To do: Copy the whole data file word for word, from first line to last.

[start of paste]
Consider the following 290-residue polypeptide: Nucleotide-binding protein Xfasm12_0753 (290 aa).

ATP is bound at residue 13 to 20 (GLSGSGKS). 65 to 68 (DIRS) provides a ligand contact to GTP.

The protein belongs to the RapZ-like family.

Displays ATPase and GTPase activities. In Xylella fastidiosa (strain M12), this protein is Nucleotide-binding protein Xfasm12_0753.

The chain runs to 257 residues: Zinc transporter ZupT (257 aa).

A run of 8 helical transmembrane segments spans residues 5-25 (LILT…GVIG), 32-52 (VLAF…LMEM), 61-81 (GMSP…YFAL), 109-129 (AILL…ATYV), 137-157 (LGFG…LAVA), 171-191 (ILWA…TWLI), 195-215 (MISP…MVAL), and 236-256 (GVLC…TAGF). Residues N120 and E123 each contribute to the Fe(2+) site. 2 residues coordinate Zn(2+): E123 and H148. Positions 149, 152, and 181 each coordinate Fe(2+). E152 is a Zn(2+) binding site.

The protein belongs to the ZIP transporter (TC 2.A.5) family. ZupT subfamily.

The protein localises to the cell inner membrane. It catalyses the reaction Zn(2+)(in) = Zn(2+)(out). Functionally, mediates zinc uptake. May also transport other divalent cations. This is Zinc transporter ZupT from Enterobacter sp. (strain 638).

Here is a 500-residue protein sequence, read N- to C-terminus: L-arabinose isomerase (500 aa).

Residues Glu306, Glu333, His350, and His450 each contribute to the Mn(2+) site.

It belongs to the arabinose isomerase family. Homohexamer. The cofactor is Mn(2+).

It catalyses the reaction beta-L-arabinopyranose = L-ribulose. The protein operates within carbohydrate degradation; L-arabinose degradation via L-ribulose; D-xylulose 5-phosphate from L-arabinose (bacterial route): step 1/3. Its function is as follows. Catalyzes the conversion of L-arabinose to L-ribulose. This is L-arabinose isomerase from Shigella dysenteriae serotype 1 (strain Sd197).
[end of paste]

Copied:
Consider the following 290-residue polypeptide: Nucleotide-binding protein Xfasm12_0753 (290 aa).

ATP is bound at residue 13 to 20 (GLSGSGKS). 65 to 68 (DIRS) provides a ligand contact to GTP.

The protein belongs to the RapZ-like family.

Displays ATPase and GTPase activities. In Xylella fastidiosa (strain M12), this protein is Nucleotide-binding protein Xfasm12_0753.

The chain runs to 257 residues: Zinc transporter ZupT (257 aa).

A run of 8 helical transmembrane segments spans residues 5-25 (LILT…GVIG), 32-52 (VLAF…LMEM), 61-81 (GMSP…YFAL), 109-129 (AILL…ATYV), 137-157 (LGFG…LAVA), 171-191 (ILWA…TWLI), 195-215 (MISP…MVAL), and 236-256 (GVLC…TAGF). Residues N120 and E123 each contribute to the Fe(2+) site. 2 residues coordinate Zn(2+): E123 and H148. Positions 149, 152, and 181 each coordinate Fe(2+). E152 is a Zn(2+) binding site.

The protein belongs to the ZIP transporter (TC 2.A.5) family. ZupT subfamily.

The protein localises to the cell inner membrane. It catalyses the reaction Zn(2+)(in) = Zn(2+)(out). Functionally, mediates zinc uptake. May also transport other divalent cations. This is Zinc transporter ZupT from Enterobacter sp. (strain 638).

Here is a 500-residue protein sequence, read N- to C-terminus: L-arabinose isomerase (500 aa).

Residues Glu306, Glu333, His350, and His450 each contribute to the Mn(2+) site.

It belongs to the arabinose isomerase family. Homohexamer. The cofactor is Mn(2+).

It catalyses the reaction beta-L-arabinopyranose = L-ribulose. The protein operates within carbohydrate degradation; L-arabinose degradation via L-ribulose; D-xylulose 5-phosphate from L-arabinose (bacterial route): step 1/3. Its function is as follows. Catalyzes the conversion of L-arabinose to L-ribulose. This is L-arabinose isomerase from Shigella dysenteriae serotype 1 (strain Sd197).